Motu Samaeli

Head of Spatial Design and Art, Mr Motu Samaeli’s show ‘Open’ was a culmination of his interests in art, music and space presented as a response to the modern world. Mr Samaeli’s intention is to express through art, music and design a desire for reducing back to the essence of things.

‘Open’ takes the different sensory modes down a similar path of reduction and simplicity – and to pause – in order to engender a space and time for reflection and re-acquaintance with the essence of things. ‘My art has always been concerned with expressions of a minimalist sensibility. And through this endeavour, I have come to realise that through reduction what is actually revealed is greater complexity. 



Complexity through a sharper tuning into the qualities of detail in itself as well as through the revelation of deeper layers of intention and meaning.’ ‘German-born architect and educator, Ludwig Mies van der Rohe is certainly right in saying ‘Less is more’, he says.

‘Open’ provokes a scrutiny of this concept through its wide collection of quotations, references and philosophies, to form a milestone point in an accumulated understanding of all that is associated to the notion of minimalism. There are broader lessons in life, as well as art, to be had here too. Students and staff have been utilising this space to pause, reflect and consider.

Susanna Pattison

Another Meeting Room exhibition presented by Jack Paine Centre staff was from Food Technology teacher Susanna Pattison.

Owner and proprietor of City Cake Company, Mrs Pattison’s creative practice is based on the art of sourcing ingredients for the creation and enjoyment of food. Pattison’s passion for food and education continually challenges the ideals and day to day expectations of food and its presentation and delivery.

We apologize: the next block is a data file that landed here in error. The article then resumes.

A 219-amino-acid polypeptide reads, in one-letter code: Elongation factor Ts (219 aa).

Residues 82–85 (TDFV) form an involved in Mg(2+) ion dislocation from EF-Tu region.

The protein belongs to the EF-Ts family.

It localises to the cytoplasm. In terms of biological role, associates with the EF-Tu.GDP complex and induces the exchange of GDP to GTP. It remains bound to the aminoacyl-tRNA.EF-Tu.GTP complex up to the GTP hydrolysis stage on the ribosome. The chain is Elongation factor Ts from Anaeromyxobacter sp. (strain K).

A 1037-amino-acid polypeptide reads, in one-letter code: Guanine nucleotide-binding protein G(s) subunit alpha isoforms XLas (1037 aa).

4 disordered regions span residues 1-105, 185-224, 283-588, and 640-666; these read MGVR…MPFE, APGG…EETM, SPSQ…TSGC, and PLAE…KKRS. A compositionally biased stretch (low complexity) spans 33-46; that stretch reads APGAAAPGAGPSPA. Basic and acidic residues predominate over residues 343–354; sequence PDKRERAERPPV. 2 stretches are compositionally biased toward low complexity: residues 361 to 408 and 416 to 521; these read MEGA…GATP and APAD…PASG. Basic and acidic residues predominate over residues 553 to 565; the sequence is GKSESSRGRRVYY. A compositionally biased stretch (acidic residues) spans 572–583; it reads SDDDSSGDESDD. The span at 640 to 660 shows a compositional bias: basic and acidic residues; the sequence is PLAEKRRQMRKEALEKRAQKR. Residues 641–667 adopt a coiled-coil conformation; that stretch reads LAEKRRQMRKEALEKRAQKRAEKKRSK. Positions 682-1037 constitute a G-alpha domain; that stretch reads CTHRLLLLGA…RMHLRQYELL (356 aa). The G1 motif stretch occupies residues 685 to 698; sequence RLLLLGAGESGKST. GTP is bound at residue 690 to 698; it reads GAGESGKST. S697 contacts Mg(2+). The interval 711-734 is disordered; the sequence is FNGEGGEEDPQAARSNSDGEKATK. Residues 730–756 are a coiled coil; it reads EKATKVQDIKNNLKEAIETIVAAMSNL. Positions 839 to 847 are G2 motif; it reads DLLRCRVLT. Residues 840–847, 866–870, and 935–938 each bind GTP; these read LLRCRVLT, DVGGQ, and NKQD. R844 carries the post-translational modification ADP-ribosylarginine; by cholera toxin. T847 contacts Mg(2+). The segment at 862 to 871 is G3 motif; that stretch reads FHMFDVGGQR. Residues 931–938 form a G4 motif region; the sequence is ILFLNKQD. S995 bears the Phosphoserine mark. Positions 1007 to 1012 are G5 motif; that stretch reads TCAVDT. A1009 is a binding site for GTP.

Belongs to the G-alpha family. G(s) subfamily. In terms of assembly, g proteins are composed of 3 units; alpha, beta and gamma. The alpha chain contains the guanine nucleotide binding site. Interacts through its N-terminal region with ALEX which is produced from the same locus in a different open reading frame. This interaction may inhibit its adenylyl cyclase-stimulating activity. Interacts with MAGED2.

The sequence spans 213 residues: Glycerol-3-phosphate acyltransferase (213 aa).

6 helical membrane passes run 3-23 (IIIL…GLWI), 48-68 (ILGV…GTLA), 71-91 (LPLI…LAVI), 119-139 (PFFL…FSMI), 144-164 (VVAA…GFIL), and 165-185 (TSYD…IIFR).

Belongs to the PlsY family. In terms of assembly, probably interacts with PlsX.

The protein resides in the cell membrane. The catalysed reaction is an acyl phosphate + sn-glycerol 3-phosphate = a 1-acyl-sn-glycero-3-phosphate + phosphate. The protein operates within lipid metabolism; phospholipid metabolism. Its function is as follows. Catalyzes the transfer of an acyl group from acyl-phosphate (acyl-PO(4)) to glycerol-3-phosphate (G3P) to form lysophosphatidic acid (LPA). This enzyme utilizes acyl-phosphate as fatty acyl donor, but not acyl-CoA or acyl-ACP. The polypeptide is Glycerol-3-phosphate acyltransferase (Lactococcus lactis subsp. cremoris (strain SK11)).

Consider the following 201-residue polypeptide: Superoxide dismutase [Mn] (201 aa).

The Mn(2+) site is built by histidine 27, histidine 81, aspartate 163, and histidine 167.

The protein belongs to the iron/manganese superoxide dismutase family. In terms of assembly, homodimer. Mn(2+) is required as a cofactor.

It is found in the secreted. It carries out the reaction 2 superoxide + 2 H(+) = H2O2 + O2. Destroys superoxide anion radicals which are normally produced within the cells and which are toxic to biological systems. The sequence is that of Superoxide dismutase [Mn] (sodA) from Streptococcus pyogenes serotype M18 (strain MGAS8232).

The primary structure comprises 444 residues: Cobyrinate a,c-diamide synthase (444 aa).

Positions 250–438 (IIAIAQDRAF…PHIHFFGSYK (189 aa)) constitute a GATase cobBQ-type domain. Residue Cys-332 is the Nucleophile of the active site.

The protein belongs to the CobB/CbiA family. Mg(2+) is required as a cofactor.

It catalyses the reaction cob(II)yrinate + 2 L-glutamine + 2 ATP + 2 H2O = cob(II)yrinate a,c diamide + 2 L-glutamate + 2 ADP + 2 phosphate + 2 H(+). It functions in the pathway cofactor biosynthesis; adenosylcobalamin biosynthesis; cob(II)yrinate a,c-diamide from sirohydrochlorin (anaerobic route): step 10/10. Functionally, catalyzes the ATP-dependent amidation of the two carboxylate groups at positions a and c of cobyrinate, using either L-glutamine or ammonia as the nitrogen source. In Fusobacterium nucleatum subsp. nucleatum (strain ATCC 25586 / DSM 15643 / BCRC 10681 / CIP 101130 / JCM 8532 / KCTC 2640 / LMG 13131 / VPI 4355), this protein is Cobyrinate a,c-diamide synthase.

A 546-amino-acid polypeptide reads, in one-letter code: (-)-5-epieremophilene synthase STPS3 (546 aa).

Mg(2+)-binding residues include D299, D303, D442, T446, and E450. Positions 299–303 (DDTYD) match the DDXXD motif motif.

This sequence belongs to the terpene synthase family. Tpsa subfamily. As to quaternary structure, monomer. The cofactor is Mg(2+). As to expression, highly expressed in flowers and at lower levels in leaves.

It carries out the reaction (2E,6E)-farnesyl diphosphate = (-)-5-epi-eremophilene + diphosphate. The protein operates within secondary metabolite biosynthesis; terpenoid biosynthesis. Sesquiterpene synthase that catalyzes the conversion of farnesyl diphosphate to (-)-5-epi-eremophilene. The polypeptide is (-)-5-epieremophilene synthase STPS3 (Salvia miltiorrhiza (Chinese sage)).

Throughout history, food has been used to tempt us towards social gestures, to celebrate opportunities and to indulge into the unknown. Mrs Pattison’s exhibition presented the opportunity to celebrate each day of her exhibition at Saint Kentigern College with a different cake every day for 8 days! The tempting exhibition invited students, teachers and visitors to the College to go to The Meeting Room which was opened at random intervals for exactly 40 minutes each day. During this time the confection that was on display was offered to the first twelve visitors to the room, each recipient was documented with a photograph to record this exchange. 


Christopher Ashforth

The first Meeting Room exhibition of Term 2 presented by Jack Paine Centre staff was from Photography teacher, Mr Christopher Ashforth.